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Commentary: Reason for cheer in Redmond

In the soap opera of the Department of Justice's antitrust case against Microsoft, the latest episode clearly appears to favor the defendant.

    By David Smith, Gartner Analyst

    In the continued back and forth that is the soap opera of the Department of Justice's antitrust case against Microsoft, the latest episode clearly appears to favor the defendant.

    In this week's two days

    See news story:
    Microsoft could win, legal experts say
    of hearings before the Court of Appeals in Washington, D.C., the justices beat up the government's case quite badly. Although Microsoft did not escape unscathed, it is clear that this judicial panel--as it had in earlier appeals of District Court Judge Thomas Penfield Jackson's rulings on the Microsoft case--tends to see things more Microsoft's way.

    The appeals judges challenged many of Jackson's "findings of fact" and perhaps tipped their hand that they may not feel obliged to honor them. Some of the judges also apparently shared Microsoft's opinion that Jackson is biased against the company. If true, that view leads to the possibility that they may not feel bound by Jackson's findings at all.

    Uncertainty over the ultimate outcome of the Microsoft antitrust case continues; the next steps will likely not occur until June. But if you're Bill Gates, you're probably sleeping a lot better after this week's events.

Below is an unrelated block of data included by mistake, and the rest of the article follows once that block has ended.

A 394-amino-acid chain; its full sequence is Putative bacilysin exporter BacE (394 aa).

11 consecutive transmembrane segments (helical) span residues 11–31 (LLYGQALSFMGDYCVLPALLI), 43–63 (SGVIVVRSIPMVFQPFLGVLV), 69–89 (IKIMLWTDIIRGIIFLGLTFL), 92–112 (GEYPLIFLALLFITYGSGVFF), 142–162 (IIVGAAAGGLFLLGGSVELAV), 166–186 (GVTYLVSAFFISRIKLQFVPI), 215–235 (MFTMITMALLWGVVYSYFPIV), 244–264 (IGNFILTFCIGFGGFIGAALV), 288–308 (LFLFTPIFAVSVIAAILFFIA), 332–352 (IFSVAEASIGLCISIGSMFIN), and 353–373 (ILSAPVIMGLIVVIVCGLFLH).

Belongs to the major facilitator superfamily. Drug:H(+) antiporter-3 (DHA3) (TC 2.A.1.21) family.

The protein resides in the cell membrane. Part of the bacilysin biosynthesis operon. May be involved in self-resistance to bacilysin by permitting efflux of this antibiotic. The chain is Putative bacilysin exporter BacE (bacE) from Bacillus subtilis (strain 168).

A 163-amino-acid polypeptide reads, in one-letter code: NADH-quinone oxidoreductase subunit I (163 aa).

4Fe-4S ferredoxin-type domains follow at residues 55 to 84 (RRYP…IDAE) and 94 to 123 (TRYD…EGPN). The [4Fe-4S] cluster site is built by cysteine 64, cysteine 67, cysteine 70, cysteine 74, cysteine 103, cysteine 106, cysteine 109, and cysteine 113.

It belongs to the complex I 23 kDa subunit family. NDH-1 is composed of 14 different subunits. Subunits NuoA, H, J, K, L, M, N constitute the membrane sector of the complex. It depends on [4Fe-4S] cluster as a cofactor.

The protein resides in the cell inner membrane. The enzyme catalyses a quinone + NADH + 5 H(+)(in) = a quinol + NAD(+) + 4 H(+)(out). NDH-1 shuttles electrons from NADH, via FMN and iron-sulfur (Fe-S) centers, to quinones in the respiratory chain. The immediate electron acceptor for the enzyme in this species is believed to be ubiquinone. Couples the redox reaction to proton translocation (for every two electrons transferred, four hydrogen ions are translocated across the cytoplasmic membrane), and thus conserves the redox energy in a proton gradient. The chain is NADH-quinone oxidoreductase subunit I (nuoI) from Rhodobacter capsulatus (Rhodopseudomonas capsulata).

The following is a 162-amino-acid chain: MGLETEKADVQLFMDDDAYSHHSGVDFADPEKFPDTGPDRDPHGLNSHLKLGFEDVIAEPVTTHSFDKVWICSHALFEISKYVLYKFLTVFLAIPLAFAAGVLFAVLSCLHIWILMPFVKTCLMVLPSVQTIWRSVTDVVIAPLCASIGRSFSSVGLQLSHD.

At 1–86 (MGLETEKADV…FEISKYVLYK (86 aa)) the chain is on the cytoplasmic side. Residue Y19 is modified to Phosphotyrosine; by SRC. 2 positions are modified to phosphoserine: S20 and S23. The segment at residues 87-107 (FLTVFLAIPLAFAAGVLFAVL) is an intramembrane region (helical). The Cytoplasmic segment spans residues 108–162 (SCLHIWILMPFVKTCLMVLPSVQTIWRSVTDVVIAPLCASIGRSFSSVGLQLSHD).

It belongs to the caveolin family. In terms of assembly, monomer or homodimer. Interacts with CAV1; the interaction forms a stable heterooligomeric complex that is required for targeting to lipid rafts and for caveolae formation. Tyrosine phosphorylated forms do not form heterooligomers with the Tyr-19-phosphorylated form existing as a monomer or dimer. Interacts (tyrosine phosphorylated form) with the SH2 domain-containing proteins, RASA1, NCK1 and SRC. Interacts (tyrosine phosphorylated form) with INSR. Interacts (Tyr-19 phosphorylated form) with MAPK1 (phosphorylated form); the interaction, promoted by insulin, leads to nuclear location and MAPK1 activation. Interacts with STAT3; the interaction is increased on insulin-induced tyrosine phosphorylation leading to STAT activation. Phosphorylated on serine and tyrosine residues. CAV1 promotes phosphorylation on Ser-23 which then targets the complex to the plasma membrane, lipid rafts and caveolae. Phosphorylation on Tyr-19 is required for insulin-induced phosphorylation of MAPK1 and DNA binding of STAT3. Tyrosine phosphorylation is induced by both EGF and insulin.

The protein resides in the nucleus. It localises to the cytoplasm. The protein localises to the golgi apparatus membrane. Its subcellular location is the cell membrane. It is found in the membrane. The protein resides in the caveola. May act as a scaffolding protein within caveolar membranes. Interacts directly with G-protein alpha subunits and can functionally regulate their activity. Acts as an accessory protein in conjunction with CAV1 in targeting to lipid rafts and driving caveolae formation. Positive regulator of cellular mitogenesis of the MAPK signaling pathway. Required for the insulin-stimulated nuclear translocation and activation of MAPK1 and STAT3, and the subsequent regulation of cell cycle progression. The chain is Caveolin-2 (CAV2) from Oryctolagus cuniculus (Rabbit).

These legal developments, along with Microsoft's continued push into the Internet and consumer space with its .Net strategy, have to be making Microsoft's founder and chairman feel a lot better about the future of his company today than last spring.

    (For related commentary on Microsoft's legal challenges, see TechRepublic.com--free registration required.)

    Entire contents, Copyright © 2001 Gartner Group, Inc. All rights reserved. The information contained herein represents Gartner's initial commentary and analysis and has been obtained from sources believed to be reliable. Positions taken are subject to change as more information becomes available and further analysis is undertaken. Gartner disclaims all warranties as to the accuracy, completeness or adequacy of the information. Gartner shall have no liability for errors, omissions or inadequacies in the information contained herein or for interpretations thereof.